Large-scale magnetic fields reveal themselves through diffuse synchrotron sources observed in galaxy clusters such as radio halos. Total intensity filaments of these sources have been observed in polarization as well, but only in three radio halos out of about 100 currently known. In this paper we analyse new polarimetric Very Large Array data of the diffuse emission in the galaxy cluster Abell 523 in the frequency range 1-2 GHz. We find for the first time evidence of polarized emission on scales of ~2.5 Mpc. The total intensity emission is observed only in the central part of the source, likely due to observational limitations. To look for total intensity emission beyond the central region, we combine these data with single-dish observations from the Sardinia Radio Telescope and we compare them with multifrequency total intensity observations obtained with different instruments, including the LOw Frequency ARray and the Murchison Widefield Array. By analysing the rotation measure properties of the system and utilizing numerical simulations, we infer that this polarized emission is associated with filaments of the radio halo located in the outskirts of the system, in the peripheral region closest to the observer.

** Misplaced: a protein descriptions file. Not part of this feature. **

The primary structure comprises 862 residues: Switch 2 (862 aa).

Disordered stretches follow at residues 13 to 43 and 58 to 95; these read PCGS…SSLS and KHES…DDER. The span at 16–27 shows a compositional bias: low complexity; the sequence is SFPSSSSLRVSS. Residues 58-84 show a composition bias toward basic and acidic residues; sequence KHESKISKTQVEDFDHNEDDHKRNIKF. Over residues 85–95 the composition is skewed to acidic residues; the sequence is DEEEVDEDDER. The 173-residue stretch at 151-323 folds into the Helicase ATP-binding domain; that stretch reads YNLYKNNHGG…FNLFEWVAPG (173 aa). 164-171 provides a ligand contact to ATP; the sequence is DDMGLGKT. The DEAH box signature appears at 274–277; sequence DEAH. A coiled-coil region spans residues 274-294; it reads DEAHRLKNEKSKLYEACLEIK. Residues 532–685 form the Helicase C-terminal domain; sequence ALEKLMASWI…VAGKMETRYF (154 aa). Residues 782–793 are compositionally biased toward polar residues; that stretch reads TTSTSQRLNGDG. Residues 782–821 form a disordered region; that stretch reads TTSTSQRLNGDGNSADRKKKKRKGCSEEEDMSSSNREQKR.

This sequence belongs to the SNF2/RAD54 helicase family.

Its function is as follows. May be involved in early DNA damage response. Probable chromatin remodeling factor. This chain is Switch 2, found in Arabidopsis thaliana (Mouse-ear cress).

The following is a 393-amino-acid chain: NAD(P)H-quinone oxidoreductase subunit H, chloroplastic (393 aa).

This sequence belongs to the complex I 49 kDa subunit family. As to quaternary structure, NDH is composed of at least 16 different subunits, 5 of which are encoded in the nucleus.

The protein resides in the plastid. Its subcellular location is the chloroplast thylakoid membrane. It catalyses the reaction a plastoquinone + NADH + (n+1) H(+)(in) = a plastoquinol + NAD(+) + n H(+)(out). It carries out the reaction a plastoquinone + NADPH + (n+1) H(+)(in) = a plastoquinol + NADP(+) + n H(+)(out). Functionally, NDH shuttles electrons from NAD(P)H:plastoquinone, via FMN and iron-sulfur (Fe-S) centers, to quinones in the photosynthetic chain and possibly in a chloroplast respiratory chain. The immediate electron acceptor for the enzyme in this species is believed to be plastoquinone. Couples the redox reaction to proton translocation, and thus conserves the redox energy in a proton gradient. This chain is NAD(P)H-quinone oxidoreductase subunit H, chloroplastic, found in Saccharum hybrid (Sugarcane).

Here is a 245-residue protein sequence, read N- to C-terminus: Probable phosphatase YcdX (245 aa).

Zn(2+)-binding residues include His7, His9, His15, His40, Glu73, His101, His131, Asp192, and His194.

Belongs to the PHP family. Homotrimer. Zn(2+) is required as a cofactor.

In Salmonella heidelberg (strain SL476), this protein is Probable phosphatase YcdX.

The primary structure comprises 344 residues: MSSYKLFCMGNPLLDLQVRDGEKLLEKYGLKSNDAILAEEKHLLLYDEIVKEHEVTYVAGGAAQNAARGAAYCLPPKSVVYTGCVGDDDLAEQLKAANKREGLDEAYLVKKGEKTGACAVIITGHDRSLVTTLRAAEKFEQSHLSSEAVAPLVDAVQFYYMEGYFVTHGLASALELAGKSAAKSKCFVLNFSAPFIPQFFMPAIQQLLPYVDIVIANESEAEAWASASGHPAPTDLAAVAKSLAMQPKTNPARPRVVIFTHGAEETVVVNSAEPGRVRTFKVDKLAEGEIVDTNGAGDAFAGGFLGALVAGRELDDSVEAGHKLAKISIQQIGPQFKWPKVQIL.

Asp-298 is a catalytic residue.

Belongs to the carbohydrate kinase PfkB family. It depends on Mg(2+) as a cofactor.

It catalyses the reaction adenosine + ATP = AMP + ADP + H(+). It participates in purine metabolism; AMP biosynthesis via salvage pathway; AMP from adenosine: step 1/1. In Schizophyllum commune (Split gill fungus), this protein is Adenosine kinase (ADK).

Puzzling large-scale polarization in the galaxy cluster Abell 523

Marisa Girardi;
2022-01-01

Abstract

Large-scale magnetic fields reveal themselves through diffuse synchrotron sources observed in galaxy clusters such as radio halos. Total intensity filaments of these sources have been observed in polarization as well, but only in three radio halos out of about 100 currently known. In this paper we analyse new polarimetric Very Large Array data of the diffuse emission in the galaxy cluster Abell 523 in the frequency range 1-2 GHz. We find for the first time evidence of polarized emission on scales of ~2.5 Mpc. The total intensity emission is observed only in the central part of the source, likely due to observational limitations. To look for total intensity emission beyond the central region, we combine these data with single-dish observations from the Sardinia Radio Telescope and we compare them with multifrequency total intensity observations obtained with different instruments, including the LOw Frequency ARray and the Murchison Widefield Array. By analysing the rotation measure properties of the system and utilizing numerical simulations, we infer that this polarized emission is associated with filaments of the radio halo located in the outskirts of the system, in the peripheral region closest to the observer.
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https://academic.oup.com/mnras/article/514/4/4969/6633678
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Utilizza questo identificativo per citare o creare un link a questo documento: https://hdl.handle.net/11368/3036667
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